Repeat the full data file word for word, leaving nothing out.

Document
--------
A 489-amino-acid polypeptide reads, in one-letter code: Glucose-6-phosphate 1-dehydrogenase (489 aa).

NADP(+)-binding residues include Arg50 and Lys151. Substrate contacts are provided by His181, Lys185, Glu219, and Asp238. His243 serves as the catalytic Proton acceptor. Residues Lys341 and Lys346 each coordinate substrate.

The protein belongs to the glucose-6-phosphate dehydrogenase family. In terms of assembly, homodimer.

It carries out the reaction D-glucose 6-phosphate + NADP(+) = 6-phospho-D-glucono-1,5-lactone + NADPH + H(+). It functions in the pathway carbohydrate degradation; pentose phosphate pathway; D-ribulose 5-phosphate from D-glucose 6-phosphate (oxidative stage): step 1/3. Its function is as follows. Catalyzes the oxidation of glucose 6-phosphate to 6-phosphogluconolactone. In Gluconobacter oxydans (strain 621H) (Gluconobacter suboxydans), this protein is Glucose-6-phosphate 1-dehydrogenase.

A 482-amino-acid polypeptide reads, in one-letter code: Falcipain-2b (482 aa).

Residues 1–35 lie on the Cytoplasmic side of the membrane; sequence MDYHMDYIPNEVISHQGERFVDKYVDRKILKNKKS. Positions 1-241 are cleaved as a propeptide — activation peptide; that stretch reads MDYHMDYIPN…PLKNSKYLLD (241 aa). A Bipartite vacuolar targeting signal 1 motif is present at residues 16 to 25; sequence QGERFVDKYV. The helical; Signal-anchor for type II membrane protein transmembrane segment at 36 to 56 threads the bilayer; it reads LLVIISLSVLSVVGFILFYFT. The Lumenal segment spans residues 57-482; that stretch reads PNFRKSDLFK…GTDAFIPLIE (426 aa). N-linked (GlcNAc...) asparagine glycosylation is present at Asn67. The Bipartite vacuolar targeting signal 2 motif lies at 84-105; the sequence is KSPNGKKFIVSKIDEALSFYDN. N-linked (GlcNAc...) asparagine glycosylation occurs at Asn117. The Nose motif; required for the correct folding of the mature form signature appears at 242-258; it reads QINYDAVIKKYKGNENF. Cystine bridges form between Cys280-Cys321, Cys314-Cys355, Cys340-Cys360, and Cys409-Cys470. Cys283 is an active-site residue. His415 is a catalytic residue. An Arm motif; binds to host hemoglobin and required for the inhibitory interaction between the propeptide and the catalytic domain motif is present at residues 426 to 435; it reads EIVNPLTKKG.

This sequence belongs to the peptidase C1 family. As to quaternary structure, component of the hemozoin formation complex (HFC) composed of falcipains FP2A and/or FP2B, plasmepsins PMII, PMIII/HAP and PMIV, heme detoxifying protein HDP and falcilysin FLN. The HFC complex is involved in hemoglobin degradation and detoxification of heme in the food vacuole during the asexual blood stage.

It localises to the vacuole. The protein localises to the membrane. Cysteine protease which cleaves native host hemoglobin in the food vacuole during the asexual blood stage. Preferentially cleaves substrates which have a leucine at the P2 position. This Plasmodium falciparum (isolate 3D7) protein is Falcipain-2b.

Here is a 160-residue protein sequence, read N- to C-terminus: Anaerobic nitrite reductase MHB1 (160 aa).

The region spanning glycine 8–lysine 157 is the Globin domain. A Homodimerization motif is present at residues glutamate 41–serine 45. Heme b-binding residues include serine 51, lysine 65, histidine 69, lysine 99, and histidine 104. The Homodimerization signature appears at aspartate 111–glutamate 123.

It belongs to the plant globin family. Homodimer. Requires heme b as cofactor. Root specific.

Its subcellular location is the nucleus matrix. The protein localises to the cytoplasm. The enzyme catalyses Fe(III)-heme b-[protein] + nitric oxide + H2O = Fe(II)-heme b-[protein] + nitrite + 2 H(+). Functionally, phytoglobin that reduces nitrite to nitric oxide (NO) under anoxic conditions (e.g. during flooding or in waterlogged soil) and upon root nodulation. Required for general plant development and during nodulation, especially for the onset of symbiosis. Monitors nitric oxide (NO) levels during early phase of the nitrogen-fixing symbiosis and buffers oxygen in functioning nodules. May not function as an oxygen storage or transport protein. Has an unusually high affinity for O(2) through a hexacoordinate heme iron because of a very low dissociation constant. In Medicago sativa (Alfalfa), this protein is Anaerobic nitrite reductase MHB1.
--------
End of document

A 489-amino-acid polypeptide reads, in one-letter code: Glucose-6-phosphate 1-dehydrogenase (489 aa).

NADP(+)-binding residues include Arg50 and Lys151. Substrate contacts are provided by His181, Lys185, Glu219, and Asp238. His243 serves as the catalytic Proton acceptor. Residues Lys341 and Lys346 each coordinate substrate.

The protein belongs to the glucose-6-phosphate dehydrogenase family. In terms of assembly, homodimer.

It carries out the reaction D-glucose 6-phosphate + NADP(+) = 6-phospho-D-glucono-1,5-lactone + NADPH + H(+). It functions in the pathway carbohydrate degradation; pentose phosphate pathway; D-ribulose 5-phosphate from D-glucose 6-phosphate (oxidative stage): step 1/3. Its function is as follows. Catalyzes the oxidation of glucose 6-phosphate to 6-phosphogluconolactone. In Gluconobacter oxydans (strain 621H) (Gluconobacter suboxydans), this protein is Glucose-6-phosphate 1-dehydrogenase.

A 482-amino-acid polypeptide reads, in one-letter code: Falcipain-2b (482 aa).

Residues 1–35 lie on the Cytoplasmic side of the membrane; sequence MDYHMDYIPNEVISHQGERFVDKYVDRKILKNKKS. Positions 1-241 are cleaved as a propeptide — activation peptide; that stretch reads MDYHMDYIPN…PLKNSKYLLD (241 aa). A Bipartite vacuolar targeting signal 1 motif is present at residues 16 to 25; sequence QGERFVDKYV. The helical; Signal-anchor for type II membrane protein transmembrane segment at 36 to 56 threads the bilayer; it reads LLVIISLSVLSVVGFILFYFT. The Lumenal segment spans residues 57-482; that stretch reads PNFRKSDLFK…GTDAFIPLIE (426 aa). N-linked (GlcNAc...) asparagine glycosylation is present at Asn67. The Bipartite vacuolar targeting signal 2 motif lies at 84-105; the sequence is KSPNGKKFIVSKIDEALSFYDN. N-linked (GlcNAc...) asparagine glycosylation occurs at Asn117. The Nose motif; required for the correct folding of the mature form signature appears at 242-258; it reads QINYDAVIKKYKGNENF. Cystine bridges form between Cys280-Cys321, Cys314-Cys355, Cys340-Cys360, and Cys409-Cys470. Cys283 is an active-site residue. His415 is a catalytic residue. An Arm motif; binds to host hemoglobin and required for the inhibitory interaction between the propeptide and the catalytic domain motif is present at residues 426 to 435; it reads EIVNPLTKKG.

This sequence belongs to the peptidase C1 family. As to quaternary structure, component of the hemozoin formation complex (HFC) composed of falcipains FP2A and/or FP2B, plasmepsins PMII, PMIII/HAP and PMIV, heme detoxifying protein HDP and falcilysin FLN. The HFC complex is involved in hemoglobin degradation and detoxification of heme in the food vacuole during the asexual blood stage.

It localises to the vacuole. The protein localises to the membrane. Cysteine protease which cleaves native host hemoglobin in the food vacuole during the asexual blood stage. Preferentially cleaves substrates which have a leucine at the P2 position. This Plasmodium falciparum (isolate 3D7) protein is Falcipain-2b.

Here is a 160-residue protein sequence, read N- to C-terminus: Anaerobic nitrite reductase MHB1 (160 aa).

The region spanning glycine 8–lysine 157 is the Globin domain. A Homodimerization motif is present at residues glutamate 41–serine 45. Heme b-binding residues include serine 51, lysine 65, histidine 69, lysine 99, and histidine 104. The Homodimerization signature appears at aspartate 111–glutamate 123.

It belongs to the plant globin family. Homodimer. Requires heme b as cofactor. Root specific.

Its subcellular location is the nucleus matrix. The protein localises to the cytoplasm. The enzyme catalyses Fe(III)-heme b-[protein] + nitric oxide + H2O = Fe(II)-heme b-[protein] + nitrite + 2 H(+). Functionally, phytoglobin that reduces nitrite to nitric oxide (NO) under anoxic conditions (e.g. during flooding or in waterlogged soil) and upon root nodulation. Required for general plant development and during nodulation, especially for the onset of symbiosis. Monitors nitric oxide (NO) levels during early phase of the nitrogen-fixing symbiosis and buffers oxygen in functioning nodules. May not function as an oxygen storage or transport protein. Has an unusually high affinity for O(2) through a hexacoordinate heme iron because of a very low dissociation constant. In Medicago sativa (Alfalfa), this protein is Anaerobic nitrite reductase MHB1.